I am about to retire and have sold my house. How should I invest?

Q: I recently sold my primary residence and currently hold the proceeds in my bank account. I am about 10 years from retirement and need to know the best way to invest the money. No suggestions?

A: Before investing, first determine if you will have a tax bill because of this sale.

The IRS allows a tax-free profit of up to $250,000 when a single person sells their principal residence; double that amount to $500,000 for a married couple when the house was owned by you for two of the last five years. Profit is calculated by adding the acquisition costs to the major home improvements, then subtracting the selling price minus any commissions or fees paid.

Widowed taxpayers benefit from the full exemption ($500,000) if the principal residence is sold within two years of the date of the spouse’s death.

The IRS rules on selling your home (Publication 523) vary for members of the uniformed services and in common property states. Consult the spreadsheets or contact your tax preparer or advisor.

Now, assuming you’ve set aside enough money for your 2022 tax bill in your bank account, it’s time to review your financial plan.

First, set aside an emergency fund that includes extraordinary expenses, such as vacations, vehicle expenses, home repairs, and unexpected expenses. Compartmentalize this bank account and review it periodically. Although idle money does not appreciate, having an emergency fund can be a lifesaver and is essential when we have unexpected financial emergencies.

Next, review your current portfolios, both tax-deferred and after-tax investment accounts. Combine old 401(k)s and IRAs. Consolidate after-tax accounts. Diversification is not defined as multiple accounts with multiple custodians. When you simplify, it’s much easier to manage.

The proceeds from your home will be invested in your all-important after-tax investment account. This account will be used to manage your paychecks during retirement, with an emphasis on your marginal tax bracket. Determine if the current asset allocation is appropriate.

I disagree with the textbook advice to use age to determine the appropriate asset allocation. It has a lot more to do with our time horizon and our ability to stick to an investment plan during market downturns. Controlling emotional reactions and exercising self-discipline are more important than the number of years we have been on Earth. Nervous Nelly needs a much lower equity fund allocation than an aggressive investor. Either way, it’s best to have half of the investments in stock funds and the other half in bond funds and cash when the end of day report shows higher stock market declines at 1%.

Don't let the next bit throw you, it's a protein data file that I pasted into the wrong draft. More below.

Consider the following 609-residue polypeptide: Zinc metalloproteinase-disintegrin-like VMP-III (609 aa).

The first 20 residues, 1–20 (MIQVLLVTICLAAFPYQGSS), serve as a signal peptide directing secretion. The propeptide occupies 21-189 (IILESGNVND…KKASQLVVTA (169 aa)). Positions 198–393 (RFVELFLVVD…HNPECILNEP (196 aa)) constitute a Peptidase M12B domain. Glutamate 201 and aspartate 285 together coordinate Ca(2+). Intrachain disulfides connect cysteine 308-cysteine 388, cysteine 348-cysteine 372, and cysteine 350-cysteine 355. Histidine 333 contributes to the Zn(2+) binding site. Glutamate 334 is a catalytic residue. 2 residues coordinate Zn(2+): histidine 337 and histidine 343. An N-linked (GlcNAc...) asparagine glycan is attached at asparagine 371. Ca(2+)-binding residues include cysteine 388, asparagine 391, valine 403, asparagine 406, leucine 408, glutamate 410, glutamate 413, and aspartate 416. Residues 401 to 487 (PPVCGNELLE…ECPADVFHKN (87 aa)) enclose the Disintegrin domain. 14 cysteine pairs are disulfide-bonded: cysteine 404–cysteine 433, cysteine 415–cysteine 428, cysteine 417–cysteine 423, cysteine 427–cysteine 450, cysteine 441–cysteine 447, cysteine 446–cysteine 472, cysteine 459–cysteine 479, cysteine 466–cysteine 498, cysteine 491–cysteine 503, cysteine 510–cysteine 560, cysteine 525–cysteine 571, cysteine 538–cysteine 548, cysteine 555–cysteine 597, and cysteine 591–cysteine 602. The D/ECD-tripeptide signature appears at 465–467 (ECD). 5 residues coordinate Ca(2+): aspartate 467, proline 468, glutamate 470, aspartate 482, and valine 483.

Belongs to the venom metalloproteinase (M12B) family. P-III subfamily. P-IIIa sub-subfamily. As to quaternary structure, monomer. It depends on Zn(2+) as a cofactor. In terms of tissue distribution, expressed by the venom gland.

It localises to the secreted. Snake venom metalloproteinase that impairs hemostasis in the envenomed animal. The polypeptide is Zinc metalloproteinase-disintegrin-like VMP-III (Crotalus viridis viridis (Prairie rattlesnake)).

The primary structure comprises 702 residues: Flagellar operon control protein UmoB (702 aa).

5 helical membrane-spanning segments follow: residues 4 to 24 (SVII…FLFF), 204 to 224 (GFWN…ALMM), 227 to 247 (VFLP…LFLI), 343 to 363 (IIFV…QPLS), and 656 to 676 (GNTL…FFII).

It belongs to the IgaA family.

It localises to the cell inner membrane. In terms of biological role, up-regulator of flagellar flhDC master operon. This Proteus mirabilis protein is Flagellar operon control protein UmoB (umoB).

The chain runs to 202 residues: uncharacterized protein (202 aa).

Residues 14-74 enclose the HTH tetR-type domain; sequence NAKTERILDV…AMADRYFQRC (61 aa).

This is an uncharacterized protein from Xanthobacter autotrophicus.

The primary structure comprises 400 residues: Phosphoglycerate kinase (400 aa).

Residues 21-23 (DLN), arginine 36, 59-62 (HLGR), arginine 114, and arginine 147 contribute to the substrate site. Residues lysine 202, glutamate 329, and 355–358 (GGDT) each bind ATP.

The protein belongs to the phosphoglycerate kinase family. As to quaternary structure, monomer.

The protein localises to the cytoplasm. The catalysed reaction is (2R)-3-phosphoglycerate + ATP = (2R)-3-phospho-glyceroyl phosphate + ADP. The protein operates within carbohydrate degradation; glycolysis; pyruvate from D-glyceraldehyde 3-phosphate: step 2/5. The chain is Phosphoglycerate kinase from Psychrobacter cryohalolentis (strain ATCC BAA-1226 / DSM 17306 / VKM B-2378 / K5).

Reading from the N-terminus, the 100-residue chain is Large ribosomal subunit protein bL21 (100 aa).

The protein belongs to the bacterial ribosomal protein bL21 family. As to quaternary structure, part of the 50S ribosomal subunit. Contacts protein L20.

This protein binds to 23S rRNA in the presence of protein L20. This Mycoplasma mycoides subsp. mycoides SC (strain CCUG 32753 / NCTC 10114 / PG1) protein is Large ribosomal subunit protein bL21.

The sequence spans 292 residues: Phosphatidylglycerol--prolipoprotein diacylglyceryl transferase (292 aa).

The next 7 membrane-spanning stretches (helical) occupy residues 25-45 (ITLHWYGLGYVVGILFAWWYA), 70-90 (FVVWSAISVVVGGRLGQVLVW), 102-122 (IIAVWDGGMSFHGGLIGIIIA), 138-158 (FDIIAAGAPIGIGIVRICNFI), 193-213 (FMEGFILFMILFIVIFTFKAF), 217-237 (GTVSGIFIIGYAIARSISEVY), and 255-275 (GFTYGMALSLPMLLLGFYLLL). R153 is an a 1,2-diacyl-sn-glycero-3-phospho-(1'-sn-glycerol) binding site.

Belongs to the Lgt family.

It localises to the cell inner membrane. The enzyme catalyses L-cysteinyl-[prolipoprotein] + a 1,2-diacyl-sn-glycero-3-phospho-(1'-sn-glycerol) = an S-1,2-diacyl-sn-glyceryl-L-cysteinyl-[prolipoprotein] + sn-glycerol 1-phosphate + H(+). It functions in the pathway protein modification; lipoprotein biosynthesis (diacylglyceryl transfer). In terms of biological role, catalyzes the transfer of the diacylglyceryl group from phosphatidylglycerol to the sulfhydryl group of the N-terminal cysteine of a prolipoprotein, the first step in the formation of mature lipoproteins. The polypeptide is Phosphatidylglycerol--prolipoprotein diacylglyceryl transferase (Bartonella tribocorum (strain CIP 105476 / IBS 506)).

The analytical answer is to choose a portfolio that achieves an average return that will allow you to take advantage of your retirement plans. History has proven that the average stock market return is around 10% per year. The problem exists with so few years falling into the average category. The buy and hold group gets this average by staying invested.

Markets go up over time, and the sooner your money works, the better the return. This strategy can be stressful when stocks are falling.

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Cost averaging is an investment method that has gained popularity with paycheck deferrals on retirement accounts. Deploy this same concept with the proceeds from the sale of the house. At predetermined periodic intervals, money is transferred and specific funds are purchased. Usually this is less of a concern as it is automatic and most people don’t try to time the market.

Instead of holding so much money in a bank account where the Federal Deposit Insurance Corp. is $250,000, decide on a long-term portfolio allocation. Only keep cash in the bank that you want to have on hand in an emergency, and transfer the rest of the cash to a high-quality, short-term bond fund in the after-tax investment account so that the average of the dollar cost is paid into your wallet. to plan.

Design this monthly systematic investment plan to sell the short-term bond and invest the proceeds in your chosen long-term allocation of stock and bond funds. This way, you move systematically from a high-quality, short-term bond fund to an appropriate long-term asset allocation mix of equity and bond funds. Eliminate decision stress and buy highly diversified funds with very low expense ratios.

Mary Baldwin

When you hear about market performance, consider what you own and how your life has improved thanks to these great companies. Apple designs, manufactures and sells smartphones, PCs, tablets and wearables. Microsoft sells personal computing devices, systems and cloud services. Amazon is the largest online retailer in the world. Investing in diversified funds will allow you to participate in the profits of these companies.

Keeping up with market news doesn’t make you a better investor, but information overload can cause stress and inertia. Create a diversified portfolio that matches your personality and start investing systematically. After all, sleeping well is also an important goal.

Mary Baldwin, CFP®, is a paid financial planner at Buckingham Strategic Wealth in Indian Harbor Beach. Contact her at 321-428-4555 or mbaldwin@buckinghamgroup.com.

For informational and educational purposes only and should not be construed as specific investment, accounting, legal or tax advice. The views expressed by featured authors are their own and may not accurately reflect those of Buckingham Strategic Wealth®.